27 June, 2023
Recently, in May 2023, three Private Members' Bills received Royal Assent; all of which expand the rights and protections currently available for parents and carers. The Government have not presented any timescales in regard to when the Acts come into force, simply stating that it will happen "in due course". It is likely that these reforms will take at least 12 months to be put into force and therefore, the following rights are likely to take effect sometime in 2024.
This Act will give eligible employed parents the right to up to 12 weeks of paid leave where a baby up to the age of 28 days is admitted to hospital and the baby has been in hospital for seven days or more. This will be in addition to other leave entitlements such as maternity and paternity leave. The right to take this leave is a day one right which means there is no service requirement. However, employees will only be paid for this leave if they have at least 26 weeks' service and are earning no less than the lower earnings threshold for the 8 week period prior to taking leave.
Under the current law, employers are obliged to offer an employee on maternity (whether ordinary or additional), adoption, or shared parental leave a suitable vacancy where one exists during a redundancy exercise. This Act will extend this obligation to include pregnant women and new parents who are returning to work after leave - this period is expected to last for 6 months for those returning from maternity and adoption leave, but this is yet to be confirmed. The new Act will not cover fathers returning from paternity leave. It will, however, protect those who have had a miscarriage even if they have not yet informed their employer of their pregnancy.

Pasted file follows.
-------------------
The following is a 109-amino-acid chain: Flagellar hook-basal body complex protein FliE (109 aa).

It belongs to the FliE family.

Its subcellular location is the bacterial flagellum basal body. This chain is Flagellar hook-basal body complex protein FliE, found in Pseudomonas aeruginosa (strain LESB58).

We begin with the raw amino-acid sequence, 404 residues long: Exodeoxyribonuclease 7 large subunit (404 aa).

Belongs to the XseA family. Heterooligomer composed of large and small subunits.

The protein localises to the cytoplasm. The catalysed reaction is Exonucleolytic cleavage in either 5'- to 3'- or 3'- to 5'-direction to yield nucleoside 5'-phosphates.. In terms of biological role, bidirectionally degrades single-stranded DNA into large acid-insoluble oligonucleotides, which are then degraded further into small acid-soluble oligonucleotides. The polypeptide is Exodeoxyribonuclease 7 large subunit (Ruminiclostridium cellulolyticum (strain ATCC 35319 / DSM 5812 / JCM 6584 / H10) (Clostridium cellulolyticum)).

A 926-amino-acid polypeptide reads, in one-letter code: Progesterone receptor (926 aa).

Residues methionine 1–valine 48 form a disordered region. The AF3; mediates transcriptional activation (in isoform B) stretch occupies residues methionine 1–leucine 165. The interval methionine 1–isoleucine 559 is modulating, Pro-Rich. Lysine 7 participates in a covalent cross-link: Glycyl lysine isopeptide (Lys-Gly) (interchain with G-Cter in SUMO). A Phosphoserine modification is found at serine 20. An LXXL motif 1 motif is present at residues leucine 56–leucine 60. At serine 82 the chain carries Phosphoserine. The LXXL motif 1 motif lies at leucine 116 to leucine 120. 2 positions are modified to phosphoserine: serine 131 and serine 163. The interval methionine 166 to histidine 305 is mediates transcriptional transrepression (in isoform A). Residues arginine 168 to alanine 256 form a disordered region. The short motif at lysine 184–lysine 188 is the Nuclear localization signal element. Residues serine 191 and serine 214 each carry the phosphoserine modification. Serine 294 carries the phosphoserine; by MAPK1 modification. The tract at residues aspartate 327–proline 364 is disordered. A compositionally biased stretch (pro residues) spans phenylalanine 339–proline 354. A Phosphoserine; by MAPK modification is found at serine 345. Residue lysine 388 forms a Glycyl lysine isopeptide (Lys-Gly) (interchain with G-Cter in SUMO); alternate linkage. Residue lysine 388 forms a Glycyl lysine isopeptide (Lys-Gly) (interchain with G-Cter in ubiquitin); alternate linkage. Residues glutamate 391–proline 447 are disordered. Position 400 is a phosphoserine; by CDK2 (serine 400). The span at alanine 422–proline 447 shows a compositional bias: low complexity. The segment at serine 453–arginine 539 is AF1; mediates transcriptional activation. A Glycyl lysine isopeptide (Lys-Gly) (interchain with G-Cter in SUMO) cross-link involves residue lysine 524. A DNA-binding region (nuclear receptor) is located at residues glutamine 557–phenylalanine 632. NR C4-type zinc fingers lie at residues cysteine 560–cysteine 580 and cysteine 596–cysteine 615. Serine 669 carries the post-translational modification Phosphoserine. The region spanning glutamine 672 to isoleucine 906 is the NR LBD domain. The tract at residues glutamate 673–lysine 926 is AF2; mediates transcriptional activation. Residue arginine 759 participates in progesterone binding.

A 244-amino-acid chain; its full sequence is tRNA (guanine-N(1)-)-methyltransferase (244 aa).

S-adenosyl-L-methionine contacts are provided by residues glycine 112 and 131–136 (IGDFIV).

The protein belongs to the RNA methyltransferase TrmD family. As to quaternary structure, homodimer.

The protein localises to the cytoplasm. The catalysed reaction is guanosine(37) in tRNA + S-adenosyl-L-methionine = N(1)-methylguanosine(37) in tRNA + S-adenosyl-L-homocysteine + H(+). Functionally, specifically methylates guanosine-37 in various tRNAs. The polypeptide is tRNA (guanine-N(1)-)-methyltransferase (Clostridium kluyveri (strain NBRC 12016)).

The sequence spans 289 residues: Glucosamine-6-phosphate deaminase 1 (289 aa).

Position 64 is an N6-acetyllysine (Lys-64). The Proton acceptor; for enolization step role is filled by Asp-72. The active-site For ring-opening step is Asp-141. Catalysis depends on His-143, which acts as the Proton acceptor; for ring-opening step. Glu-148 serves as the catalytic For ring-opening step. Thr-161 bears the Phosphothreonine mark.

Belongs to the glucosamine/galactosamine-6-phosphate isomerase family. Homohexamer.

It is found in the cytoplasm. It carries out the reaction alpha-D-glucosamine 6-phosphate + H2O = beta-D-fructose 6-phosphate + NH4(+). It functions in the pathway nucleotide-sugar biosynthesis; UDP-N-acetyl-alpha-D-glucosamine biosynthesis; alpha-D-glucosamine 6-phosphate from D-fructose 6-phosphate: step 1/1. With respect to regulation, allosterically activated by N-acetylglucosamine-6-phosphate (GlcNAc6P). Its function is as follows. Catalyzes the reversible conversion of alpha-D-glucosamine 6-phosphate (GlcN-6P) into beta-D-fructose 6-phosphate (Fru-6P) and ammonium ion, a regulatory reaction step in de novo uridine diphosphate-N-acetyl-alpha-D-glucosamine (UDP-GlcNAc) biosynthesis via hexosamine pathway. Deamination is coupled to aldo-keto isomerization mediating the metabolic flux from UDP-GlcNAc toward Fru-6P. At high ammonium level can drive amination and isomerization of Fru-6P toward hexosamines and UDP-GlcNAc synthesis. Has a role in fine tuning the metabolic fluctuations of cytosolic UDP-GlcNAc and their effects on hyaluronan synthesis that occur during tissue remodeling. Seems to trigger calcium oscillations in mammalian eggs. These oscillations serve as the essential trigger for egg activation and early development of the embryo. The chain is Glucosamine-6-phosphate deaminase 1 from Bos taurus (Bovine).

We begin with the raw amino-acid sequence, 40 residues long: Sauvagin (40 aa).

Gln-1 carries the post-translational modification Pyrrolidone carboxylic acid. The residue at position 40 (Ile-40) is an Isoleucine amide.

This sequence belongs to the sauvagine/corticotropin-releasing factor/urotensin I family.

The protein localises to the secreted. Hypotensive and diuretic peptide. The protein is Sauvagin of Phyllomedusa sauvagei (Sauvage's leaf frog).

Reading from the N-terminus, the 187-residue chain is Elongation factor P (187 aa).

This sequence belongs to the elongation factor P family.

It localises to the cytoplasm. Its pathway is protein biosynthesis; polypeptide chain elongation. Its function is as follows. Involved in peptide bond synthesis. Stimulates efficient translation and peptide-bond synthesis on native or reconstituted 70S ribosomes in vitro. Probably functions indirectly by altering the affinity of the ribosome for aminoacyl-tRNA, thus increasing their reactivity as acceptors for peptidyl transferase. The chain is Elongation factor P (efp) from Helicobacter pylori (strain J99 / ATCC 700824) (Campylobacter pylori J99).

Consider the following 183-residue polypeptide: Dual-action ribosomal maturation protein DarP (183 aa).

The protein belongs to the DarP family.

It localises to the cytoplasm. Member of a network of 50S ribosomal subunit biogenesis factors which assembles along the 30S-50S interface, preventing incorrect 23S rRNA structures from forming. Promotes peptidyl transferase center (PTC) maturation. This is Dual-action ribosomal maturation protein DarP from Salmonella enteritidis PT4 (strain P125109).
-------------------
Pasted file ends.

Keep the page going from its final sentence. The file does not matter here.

This Act will create a new statutory entitlement to 5 days' unpaid carers leave each year, for employees who have dependents with a long-term need. The aim of this act is to enable such employees to have sufficient time to care for or arrange alternative care for their dependents. The Government have also confirmed that they will ensure employees who exercise this right will be protected from dismissal or detriment for exercising their right to this leave.
The above changes will require further regulations from the Government setting out precisely how the new laws will operate, but these are not expected to come into force before 2024. Whilst there is no legal requirement to comply with the above legislation at the current time, it would be prudent for employers to review their current procedures so they can identify which policies will need updating as and when the new regulations come into force.
If you require further information or assistance in relation to this topic, please contact our employment team. Additionally, if you would like to keep up to date with the forthcoming changes, please ensure that you register for our regular newsletters (sign up here).
Please note this is general advice not legal advice.
For more information contact Jo Handler in our Employment & HR department via email or phone on 0161 918 0004. Alternatively send any question through to Forbes Solicitors via our online Contact Form.
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